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7 Chicken Soups That Will Soothe Your Soul in Westchester

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Photo courtesy of Ladle of Love

There’s nothing like a steaming bowl of chicken soup when you’re under the weather, or when the weather has you chilled to the bone. Here are our favorite slurp-worthy chicken soups.    

Gluten- and Dairy-Free Chicken Noodle at Ladle of Love

18 Palmer Ave, Bronxville; 914.346.8883

Naturally dairy-free with GF noodles on request, the hearty bowl at this bastion of small-batch cooking begins with thoughtfully sourced chicken parts, gently simmered with herbs and classic mirepoix (onions, celery, carrots) for three-plus hours.

Noodles and oodles of poached, shredded white meat are added to the broth so that there’s enough to fill every spoonful. Also available are chicken-dumpling soup (like a pot pie in liquid form) and collagen-boosting bone broth, served daily.

 

Chicken Soup at bartaco

1 Willet Ave, Port Chester; 914.937.8226
With a zing and zip like no other, the house-made chicken stock at this eclectic, waterside taco joint boasts epazote, an herb commonly used in Mexico with a flavor that is pungent and lemony. The soup is loaded with white and dark meat chicken, jalapeños, onions, potatoes, sawed-off ears of sweet corn, and cilantro. A squeeze of lime adds extra tang.

Chicken Garlic Soup at Jewel of Himalaya

34 Triangle Ctr, Yorktown Heights; 914.302.2886
751 Central Ave, Scarsdale; 914.874.5506
Not a one-pot meal, the standout soup at this family-owned and operated den of homestyle cuisine from Nepal, Tibet, and India begins with bone-in chicken ever so slowly bubbling on one burner, while crushed ginger, garlic, and water boil on another.

Once cooked, the chicken is pulled from the bone and added to the garlic-ginger solution. From there, turmeric, salt, and timur, a Nepalese Szechuan pepper, go in along with chopped potatoes, carrots, and grilled celery.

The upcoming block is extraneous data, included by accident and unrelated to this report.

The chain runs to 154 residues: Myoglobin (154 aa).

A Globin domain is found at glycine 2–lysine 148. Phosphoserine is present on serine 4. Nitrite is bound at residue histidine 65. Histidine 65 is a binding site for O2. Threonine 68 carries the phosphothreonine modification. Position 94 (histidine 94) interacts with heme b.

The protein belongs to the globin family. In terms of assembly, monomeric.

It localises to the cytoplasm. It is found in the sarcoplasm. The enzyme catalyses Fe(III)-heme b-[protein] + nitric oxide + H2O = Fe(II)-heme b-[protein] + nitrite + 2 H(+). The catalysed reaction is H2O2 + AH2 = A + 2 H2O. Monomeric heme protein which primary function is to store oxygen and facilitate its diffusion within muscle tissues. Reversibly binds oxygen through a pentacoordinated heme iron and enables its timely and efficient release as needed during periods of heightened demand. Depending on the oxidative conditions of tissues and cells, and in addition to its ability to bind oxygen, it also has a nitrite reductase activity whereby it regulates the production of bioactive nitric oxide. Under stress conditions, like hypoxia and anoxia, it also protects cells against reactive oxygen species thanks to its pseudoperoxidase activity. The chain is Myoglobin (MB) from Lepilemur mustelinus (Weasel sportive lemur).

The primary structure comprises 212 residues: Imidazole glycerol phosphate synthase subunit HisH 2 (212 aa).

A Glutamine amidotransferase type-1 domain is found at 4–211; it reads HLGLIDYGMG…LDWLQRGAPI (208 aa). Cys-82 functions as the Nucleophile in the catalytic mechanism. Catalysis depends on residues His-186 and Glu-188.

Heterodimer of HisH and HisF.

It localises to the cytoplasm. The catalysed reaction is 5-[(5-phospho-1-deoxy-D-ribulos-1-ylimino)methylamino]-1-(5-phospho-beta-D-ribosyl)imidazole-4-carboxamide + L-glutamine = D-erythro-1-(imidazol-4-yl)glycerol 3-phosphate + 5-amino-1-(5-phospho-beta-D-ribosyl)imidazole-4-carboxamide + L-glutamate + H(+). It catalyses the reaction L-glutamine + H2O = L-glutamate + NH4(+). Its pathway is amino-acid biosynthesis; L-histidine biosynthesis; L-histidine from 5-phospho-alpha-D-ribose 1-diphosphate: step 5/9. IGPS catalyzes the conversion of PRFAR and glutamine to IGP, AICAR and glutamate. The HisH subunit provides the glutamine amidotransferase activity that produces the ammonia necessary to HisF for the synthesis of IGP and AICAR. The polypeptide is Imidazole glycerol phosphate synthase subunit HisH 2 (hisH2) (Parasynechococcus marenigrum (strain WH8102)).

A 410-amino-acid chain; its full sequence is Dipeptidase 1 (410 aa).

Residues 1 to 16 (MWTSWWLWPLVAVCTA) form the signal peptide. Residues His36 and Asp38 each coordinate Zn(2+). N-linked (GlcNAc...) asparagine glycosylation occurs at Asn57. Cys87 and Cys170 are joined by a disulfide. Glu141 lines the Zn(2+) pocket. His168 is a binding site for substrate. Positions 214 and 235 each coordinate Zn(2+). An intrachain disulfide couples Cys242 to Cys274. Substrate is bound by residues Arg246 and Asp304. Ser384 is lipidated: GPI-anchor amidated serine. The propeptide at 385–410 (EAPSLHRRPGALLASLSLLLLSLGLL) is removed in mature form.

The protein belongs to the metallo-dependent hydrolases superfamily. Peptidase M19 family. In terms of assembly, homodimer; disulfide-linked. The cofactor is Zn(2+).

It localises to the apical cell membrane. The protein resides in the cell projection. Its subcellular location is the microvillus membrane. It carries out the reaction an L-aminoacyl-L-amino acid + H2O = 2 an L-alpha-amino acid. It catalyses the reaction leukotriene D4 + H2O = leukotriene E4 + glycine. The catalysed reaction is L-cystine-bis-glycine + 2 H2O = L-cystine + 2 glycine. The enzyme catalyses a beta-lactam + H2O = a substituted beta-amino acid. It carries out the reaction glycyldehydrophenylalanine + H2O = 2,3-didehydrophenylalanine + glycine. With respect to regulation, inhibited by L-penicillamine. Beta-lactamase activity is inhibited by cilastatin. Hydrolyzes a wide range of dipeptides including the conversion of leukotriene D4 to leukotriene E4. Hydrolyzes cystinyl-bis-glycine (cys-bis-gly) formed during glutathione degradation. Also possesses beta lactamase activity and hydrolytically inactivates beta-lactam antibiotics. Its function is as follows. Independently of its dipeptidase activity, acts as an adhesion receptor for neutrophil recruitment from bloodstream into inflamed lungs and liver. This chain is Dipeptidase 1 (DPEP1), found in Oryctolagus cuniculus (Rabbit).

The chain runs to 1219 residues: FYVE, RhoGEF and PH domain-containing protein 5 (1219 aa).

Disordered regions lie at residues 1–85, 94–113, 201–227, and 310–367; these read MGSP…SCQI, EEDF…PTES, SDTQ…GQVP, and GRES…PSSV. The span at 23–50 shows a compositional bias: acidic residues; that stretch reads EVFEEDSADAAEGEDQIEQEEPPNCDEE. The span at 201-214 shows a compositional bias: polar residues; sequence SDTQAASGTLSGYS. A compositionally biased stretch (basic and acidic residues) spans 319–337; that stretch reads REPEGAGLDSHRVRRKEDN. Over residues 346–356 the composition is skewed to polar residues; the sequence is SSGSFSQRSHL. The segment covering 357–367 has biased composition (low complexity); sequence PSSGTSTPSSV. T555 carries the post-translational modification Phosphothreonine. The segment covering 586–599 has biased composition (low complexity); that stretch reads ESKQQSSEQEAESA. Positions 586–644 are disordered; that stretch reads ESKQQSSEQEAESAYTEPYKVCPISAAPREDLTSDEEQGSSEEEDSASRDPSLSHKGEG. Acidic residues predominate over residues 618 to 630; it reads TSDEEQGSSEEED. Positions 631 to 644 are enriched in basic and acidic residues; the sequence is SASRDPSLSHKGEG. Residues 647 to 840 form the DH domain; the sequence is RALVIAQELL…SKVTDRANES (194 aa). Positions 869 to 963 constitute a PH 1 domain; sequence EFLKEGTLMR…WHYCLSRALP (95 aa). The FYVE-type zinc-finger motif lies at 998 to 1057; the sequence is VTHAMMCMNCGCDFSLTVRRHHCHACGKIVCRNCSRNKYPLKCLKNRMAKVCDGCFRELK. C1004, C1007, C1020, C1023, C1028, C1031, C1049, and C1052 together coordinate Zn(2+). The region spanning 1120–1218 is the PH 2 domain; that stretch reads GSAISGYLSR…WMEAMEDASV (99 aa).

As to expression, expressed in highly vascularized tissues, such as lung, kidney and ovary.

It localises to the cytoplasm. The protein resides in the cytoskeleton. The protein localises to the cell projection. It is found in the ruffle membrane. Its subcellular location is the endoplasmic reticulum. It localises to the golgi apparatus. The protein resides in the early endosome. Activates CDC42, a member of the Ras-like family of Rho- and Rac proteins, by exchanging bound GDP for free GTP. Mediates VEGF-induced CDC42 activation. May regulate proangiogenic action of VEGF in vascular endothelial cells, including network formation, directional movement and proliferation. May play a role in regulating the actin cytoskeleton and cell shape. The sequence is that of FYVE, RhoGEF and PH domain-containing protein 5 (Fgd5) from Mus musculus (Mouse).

Grandma’s Chicken Soup at The Kneaded Bread

181 N Main St, Port Chester; 914.937.9489

Chef and owner Jeff Kohn grew up on his Austrian Jewish grandmother’s chicken soup, and his customers can, too. Fresh stock from neck and back meat is simmered with the whole bird and fresh ginger before white meat is pulled from the bone and stirred back in.

“I’m a parsnips guy,” says Kohn, who adds them to soup along with diced carrots and leeks, yielding “all the right aromatics.” Fresh dill is added to order, “bringing it to the next level and taking me back home,” says Kohn. 

Photo courtesy of Lefteris Gyro

Avgolemono at Lefteris Gyro

1 N Broadway, Tarrytown; 914.524.9687
190 E Main St, Mount Kisco; 914.242.8965
242 Market St, Yonkers (Ridge Hill); 914.437.8490
501 Marble Ave, Pleasantville; 914.579.2274
Legend has it that when life gives you lemons, Greek grandmas make avgolemono! The rich and fragrant soup starts out as a silky sauce of egg yolks, chicken broth, and a whole lotta lemons. The concoction simmers delicately until thickened, at which time chunks of chicken and rice are added. Warm pita slices on the side are a must. 

Photo courtesy of Martine’s Fine Bake Shoppe

Moroccan Chicken Soup at Martine’s Fine Bake Shoppe

10 Fisher Ave, Tuckahoe; 914.346.8650
48 E Pkwy, Scarsdale; 914.722.4949
This rich, savory sensation doesn’t grace the menu every day, but when it does, regulars get a heads up via text. It’s born from fresh chicken stock and spices imported from “a woman in Tel Aviv whose life is devoted to knowing everything about spices and herbs,” says chef and owner Tal Campana. Fresh baby spinach, carrots, butternut squash, and chickpeas add substance, along with white and dark meat chicken and house-grated turmeric. (When it sells out, scoop up the chicken-yucca soup ASAP.)   

Stracciatella at Spadaro Roman Kitchen

211 Main St, New Rochelle; 914.235.4595
This signature Italian soul soother starts with homemade chicken broth simmered with egg, Parmigiano Reggiano cheese, and fresh parsley or spinach, depending on geography. Stateside chefs like spinach, but when in Rome, or at this family-run haven of authentic Italian fare, parsley is in the pot. “It’s simple,” says Rina Spadaro, “but, you have to do it right because of the egg.”

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